Since the vast majority of meningiomas are benign (noncancerous), they are most commonly treated with surgery. Total removal of a meningioma is preferred since it lessens the chances of the tumor returning.

Sometimes radiation can help reduce the size of a meningioma. Radiation may also be considered to treat small remainders of the tumor after surgery. This procedure can also be used when a patient is too ill to undergo surgery.

What kind of meningioma surgery will my doctor choose?

Your neurosurgeon will carefully assess the size, characteristics and, most importantly, the location of the meningioma.

The best procedure for your situation may involve a craniotomy, which is surgically making a temporary window in the skull and removing the tumor through that opening. The opening is repaired at the end of the surgery. The incision is usually behind the hairline and is not obvious once it heals.

In some situations, your surgeon may be able to reach the meningioma using an instrument called an endoscope, accessing the tumor through the nose.

Discovering a Meningioma by Accident | Peter’s Story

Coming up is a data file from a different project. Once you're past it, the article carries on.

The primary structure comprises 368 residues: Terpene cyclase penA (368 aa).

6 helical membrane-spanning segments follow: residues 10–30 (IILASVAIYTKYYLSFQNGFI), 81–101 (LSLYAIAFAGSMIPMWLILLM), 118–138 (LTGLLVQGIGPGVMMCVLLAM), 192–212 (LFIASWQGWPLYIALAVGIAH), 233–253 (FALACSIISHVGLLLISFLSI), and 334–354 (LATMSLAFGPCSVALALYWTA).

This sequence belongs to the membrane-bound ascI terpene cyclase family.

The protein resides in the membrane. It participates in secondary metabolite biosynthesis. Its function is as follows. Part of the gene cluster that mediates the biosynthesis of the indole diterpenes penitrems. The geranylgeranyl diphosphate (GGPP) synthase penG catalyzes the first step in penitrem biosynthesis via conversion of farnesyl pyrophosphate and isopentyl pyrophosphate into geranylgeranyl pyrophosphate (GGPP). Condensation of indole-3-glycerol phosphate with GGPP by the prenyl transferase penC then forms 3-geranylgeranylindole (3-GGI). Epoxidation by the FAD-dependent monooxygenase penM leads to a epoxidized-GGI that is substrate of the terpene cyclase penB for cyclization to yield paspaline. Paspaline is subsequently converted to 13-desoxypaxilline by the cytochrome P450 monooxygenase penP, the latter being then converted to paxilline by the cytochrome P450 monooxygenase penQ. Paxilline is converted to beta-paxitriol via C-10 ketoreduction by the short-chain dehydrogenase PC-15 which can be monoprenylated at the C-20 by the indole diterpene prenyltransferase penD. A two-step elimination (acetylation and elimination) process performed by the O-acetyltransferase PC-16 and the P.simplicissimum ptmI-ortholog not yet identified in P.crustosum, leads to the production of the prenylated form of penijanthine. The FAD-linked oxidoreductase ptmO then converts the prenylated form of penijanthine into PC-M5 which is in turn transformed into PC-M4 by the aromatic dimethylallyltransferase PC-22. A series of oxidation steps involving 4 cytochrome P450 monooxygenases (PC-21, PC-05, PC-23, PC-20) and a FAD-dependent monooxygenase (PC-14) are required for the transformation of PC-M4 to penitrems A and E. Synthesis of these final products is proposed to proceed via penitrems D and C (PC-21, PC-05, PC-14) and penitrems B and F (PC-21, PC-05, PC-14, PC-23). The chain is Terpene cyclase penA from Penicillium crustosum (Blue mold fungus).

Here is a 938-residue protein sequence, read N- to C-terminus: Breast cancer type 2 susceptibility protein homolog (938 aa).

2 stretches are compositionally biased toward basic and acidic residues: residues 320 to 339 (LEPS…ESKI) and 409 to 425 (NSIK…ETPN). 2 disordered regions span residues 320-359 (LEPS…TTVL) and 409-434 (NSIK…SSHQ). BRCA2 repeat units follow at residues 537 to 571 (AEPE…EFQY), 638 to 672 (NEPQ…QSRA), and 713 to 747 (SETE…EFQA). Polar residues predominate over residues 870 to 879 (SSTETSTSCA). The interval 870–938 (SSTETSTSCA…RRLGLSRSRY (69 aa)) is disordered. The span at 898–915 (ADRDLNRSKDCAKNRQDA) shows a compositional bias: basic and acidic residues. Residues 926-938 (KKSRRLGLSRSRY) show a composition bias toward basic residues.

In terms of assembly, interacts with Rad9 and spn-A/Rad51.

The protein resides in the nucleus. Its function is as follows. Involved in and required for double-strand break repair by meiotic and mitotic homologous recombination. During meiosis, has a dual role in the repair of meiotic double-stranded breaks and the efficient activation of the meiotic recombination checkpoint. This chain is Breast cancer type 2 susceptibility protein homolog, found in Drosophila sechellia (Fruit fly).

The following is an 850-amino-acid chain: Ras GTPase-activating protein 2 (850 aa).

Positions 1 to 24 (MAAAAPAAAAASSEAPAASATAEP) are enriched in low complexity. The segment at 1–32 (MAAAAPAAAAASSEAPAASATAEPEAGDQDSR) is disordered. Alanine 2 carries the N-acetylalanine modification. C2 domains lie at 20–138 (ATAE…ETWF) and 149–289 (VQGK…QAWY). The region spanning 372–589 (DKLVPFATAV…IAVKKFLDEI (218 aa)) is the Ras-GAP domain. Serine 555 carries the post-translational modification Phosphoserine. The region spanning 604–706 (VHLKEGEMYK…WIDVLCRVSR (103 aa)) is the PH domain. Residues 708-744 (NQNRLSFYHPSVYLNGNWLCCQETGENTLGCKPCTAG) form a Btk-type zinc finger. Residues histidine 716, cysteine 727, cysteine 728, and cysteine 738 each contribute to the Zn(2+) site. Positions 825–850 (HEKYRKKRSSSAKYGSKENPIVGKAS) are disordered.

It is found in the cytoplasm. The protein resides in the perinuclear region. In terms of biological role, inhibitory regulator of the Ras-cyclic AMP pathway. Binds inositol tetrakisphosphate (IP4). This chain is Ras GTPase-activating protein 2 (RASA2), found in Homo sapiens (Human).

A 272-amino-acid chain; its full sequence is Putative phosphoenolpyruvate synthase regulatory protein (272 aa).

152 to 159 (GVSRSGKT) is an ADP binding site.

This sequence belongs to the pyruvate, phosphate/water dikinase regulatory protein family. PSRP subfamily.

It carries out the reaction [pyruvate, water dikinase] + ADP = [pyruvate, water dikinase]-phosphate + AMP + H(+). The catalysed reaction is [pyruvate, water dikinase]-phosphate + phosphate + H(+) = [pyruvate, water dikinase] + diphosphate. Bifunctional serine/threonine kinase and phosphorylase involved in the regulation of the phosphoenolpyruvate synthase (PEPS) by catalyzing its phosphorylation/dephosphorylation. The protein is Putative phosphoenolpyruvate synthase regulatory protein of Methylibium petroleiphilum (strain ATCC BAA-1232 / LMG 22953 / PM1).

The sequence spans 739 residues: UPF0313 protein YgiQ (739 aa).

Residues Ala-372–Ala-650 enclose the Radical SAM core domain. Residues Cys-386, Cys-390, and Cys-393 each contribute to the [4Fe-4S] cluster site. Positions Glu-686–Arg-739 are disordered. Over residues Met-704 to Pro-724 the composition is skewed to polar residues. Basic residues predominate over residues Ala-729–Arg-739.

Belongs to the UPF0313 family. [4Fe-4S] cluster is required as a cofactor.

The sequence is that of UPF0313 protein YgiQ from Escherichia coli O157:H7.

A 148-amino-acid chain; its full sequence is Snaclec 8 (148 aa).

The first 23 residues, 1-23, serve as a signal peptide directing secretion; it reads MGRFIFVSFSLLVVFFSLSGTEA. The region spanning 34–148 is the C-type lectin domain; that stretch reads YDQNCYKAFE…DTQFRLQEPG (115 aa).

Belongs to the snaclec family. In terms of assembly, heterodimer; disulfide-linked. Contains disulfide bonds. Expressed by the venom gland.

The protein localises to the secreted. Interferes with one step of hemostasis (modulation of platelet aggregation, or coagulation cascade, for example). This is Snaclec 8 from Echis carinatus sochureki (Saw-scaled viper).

When Peter fell down stairs and hit his head, he didn’t expect it to save his life. An imaging study revealed a skull base meningioma — a benign tumor of the covering of the brain. He sought care from neurosurgeon Raj Mukherjee, M.D., M.P.H., who performed a minimally invasive craniotomy and removed the tumor.

Can all meningiomas be surgically removed?

If the tumor is located close to the surface of the brain near the skull (a convexity meningioma), surgery is more straightforward. For meningiomas located deeper in the brain, the surgeon may need to move the brain tissue aside. Meningiomas can grow into a number of places, including:

  • Blood vessels: Meningiomas growing into a blood vessel present problems. The sagittal sinus is a large vein that runs across the top of the brain and eventually, it splits into two jugular veins that extend down the sides of the neck and toward the heart. Meningiomas that have grown into sinuses are very difficult to manage, and the earlier a surgeon operates, the better. This is because the surgery may require clipping or cutting the vessel, which can mean brain swelling or a fatal blood blockage.